South Dakotans whose COVID-19 status and other personal information was collected by state agencies may be subject to a data breach that is under federal investigation.
The Department of Public Safety sent out letters dated Aug. 17 to people who may have been affected by the June 19 information breach that targeted the DPS Fusion Center database used to share COVID-19 patient names and addresses to local law enforcement. DPS received the data from the Department of Health.
The Journal learned about the breach after a South Dakota woman sent her letter to the Journal.
The woman — who the Journal agreed to let be anonymous since she's afraid her identity could be stolen — said she thought the DPS letter was going to be a traffic ticket, not a letter saying her name, address, date of birth and COVID-19 status may have been shared with others.
"They didn't tell us that they were using our information, that the Department of Public Safety was using our information in the first place. And now they're telling us that the whole system they were using was breached and my information has been compromised," she said. "I just feel like it's added stress to an already delicate situation" for people who have the virus or have recovered.
The database was hosted on servers from third-party Netsential.com, Inc., a web development firm used by fusion centers and law enforcement across the nation, according to Paul Niedringhaus, director of the Fusion Center.
“This information may continue to be available on various internet sites that link to files from the Netsential breach,” he wrote. “The list did not include any financial information, social security numbers, or internet passwords of any individuals.”
The letter says DPS Fusion Center used Netsential’s services to develop an online portal to help first responders be safe while responding to calls. First responders did not receive a list of COVID-19-positive individuals, but could call a dispatcher to find out if someone in the house had the virus.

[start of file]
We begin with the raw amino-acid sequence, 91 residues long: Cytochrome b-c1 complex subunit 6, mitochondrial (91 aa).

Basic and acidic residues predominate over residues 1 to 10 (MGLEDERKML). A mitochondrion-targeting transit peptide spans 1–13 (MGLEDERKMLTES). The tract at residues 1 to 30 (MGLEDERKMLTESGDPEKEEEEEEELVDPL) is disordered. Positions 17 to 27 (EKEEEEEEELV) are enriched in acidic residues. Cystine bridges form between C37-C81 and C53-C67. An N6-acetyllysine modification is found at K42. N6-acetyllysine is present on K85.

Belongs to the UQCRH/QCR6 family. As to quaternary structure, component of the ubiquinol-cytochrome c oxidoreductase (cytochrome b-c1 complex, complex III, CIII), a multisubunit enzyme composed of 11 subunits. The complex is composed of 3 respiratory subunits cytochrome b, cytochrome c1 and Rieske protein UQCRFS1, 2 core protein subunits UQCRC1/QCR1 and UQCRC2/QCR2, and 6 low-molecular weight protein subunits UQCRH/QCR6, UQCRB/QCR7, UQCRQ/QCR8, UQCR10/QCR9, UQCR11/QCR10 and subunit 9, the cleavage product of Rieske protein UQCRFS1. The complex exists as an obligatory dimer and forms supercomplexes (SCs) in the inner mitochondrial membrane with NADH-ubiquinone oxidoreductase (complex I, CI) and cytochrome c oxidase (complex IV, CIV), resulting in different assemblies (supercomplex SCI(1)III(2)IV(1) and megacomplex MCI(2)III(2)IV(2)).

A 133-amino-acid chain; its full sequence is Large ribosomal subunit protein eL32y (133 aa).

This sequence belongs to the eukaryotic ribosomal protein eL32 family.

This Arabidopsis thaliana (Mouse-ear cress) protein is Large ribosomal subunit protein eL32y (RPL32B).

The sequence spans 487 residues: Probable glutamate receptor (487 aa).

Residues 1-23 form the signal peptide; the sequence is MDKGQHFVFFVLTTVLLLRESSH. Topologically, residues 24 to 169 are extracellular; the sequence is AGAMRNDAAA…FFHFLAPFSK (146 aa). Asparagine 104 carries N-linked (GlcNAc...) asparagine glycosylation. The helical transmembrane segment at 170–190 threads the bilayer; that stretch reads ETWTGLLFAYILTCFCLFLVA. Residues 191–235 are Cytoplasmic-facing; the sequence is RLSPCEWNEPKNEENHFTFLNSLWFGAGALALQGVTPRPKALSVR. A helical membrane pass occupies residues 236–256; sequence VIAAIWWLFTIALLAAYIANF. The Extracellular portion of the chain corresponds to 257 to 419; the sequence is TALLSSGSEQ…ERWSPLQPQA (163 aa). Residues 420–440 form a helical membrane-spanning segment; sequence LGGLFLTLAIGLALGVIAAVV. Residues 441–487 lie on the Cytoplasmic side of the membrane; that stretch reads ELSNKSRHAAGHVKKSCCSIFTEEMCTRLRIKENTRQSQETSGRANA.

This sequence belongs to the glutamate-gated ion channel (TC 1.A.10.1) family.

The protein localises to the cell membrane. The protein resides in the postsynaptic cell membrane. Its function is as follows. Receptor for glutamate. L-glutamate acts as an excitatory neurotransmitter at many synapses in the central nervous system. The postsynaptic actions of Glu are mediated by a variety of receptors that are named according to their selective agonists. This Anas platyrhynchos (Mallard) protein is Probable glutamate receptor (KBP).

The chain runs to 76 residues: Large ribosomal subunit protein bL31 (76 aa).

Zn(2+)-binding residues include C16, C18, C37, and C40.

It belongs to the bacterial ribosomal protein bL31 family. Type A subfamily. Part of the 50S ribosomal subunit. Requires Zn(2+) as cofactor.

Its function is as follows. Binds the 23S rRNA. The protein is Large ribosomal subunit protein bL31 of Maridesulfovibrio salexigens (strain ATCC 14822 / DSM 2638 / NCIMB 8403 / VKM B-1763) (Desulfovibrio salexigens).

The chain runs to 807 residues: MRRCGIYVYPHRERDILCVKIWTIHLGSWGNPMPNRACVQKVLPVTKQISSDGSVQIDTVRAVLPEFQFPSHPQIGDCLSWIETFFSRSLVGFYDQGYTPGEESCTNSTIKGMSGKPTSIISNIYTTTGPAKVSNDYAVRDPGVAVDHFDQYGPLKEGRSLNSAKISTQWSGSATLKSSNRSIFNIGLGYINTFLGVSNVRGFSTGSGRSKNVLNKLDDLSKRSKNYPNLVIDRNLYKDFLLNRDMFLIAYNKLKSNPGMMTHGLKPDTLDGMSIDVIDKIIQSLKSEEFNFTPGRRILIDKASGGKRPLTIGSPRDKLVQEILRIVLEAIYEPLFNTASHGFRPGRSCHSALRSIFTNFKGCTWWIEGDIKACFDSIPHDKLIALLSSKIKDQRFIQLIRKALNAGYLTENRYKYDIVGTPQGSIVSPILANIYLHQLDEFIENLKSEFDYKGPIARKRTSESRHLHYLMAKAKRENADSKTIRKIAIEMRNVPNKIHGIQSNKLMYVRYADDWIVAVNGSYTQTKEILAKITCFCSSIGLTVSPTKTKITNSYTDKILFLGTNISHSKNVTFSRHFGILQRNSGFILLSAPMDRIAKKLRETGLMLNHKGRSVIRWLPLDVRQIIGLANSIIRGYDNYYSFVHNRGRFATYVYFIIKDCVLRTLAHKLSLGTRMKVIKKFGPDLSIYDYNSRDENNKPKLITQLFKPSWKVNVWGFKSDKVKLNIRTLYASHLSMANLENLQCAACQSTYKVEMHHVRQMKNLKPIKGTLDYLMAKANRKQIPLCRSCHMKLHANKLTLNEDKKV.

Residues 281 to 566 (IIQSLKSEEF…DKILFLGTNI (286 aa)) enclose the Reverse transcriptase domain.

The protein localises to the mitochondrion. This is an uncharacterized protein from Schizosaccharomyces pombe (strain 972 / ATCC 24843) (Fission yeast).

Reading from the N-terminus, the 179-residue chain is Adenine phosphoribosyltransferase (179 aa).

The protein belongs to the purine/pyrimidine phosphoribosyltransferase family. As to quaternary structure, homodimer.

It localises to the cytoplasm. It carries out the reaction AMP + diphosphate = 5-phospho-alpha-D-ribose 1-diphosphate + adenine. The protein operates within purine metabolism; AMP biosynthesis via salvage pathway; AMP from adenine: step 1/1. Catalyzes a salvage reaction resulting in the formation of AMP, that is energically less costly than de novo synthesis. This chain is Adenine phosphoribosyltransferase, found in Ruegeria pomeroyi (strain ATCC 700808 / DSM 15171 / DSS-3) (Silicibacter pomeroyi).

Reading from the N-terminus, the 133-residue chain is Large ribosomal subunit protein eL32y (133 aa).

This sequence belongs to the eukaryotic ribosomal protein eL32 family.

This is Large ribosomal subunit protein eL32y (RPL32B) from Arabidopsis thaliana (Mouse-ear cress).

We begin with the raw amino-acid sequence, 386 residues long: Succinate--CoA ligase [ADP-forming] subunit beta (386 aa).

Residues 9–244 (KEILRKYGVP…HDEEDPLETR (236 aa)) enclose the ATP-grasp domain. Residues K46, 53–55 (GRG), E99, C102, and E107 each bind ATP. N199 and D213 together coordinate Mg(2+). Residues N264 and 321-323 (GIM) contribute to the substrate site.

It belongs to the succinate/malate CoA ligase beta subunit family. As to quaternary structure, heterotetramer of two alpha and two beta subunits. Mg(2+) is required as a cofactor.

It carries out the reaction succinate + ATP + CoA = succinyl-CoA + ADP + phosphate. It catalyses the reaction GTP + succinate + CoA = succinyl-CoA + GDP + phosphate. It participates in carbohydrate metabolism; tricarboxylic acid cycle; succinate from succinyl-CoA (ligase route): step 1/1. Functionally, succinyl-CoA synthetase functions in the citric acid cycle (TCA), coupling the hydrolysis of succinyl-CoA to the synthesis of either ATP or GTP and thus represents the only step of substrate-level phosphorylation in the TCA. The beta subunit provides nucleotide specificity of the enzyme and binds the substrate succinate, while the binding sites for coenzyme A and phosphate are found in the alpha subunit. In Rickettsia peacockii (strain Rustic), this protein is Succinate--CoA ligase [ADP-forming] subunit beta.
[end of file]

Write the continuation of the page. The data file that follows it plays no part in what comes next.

It also says the information was restricted to “a select number of South Dakota officials who received both training in handling the data and an individual password for accessing it.” If the information was accessed outside the online portal, individual health information wouldn’t be shared.
But Netsential added labels to the file that could allow a third party to identify a COVID-19 status if it were removed from the system, the letter says.
The Journal asked DPS if it's still collecting COVID-19 patient information ,why it waited two months to alert patients about the breach, why it didn't tell the media about the breach, and other questions.
“The letter speaks for itself, and because this is an FBI-led criminal investigation, we cannot comment any further,” DPS spokesman Tony Mangan responded.
People who received the letter are encouraged to take precautions to secure their information and to visit a website called “South Dakota Consumer Protection” from the Office of the Attorney General. The website discusses identity theft, ways information can be accessed and how to keep information secure. It also lists steps to take if someone’s information is accessed in a security breach.
The letter also says people can visit sdfusion.org/notification to receive answers about the breach.
According to South Dakota law, Netsential needs to notify those possibly affected by the breach, the letter says. But the company hasn't confirmed it would do so, so DPS decided to alert people on its own.
Sending this letter doesn't mean the Fusion Center or DPS "accepts legal responsibility for any claim that may arise from Netsential's breach," Niedringhaus wrote.
The FBI was not immediately available for comment.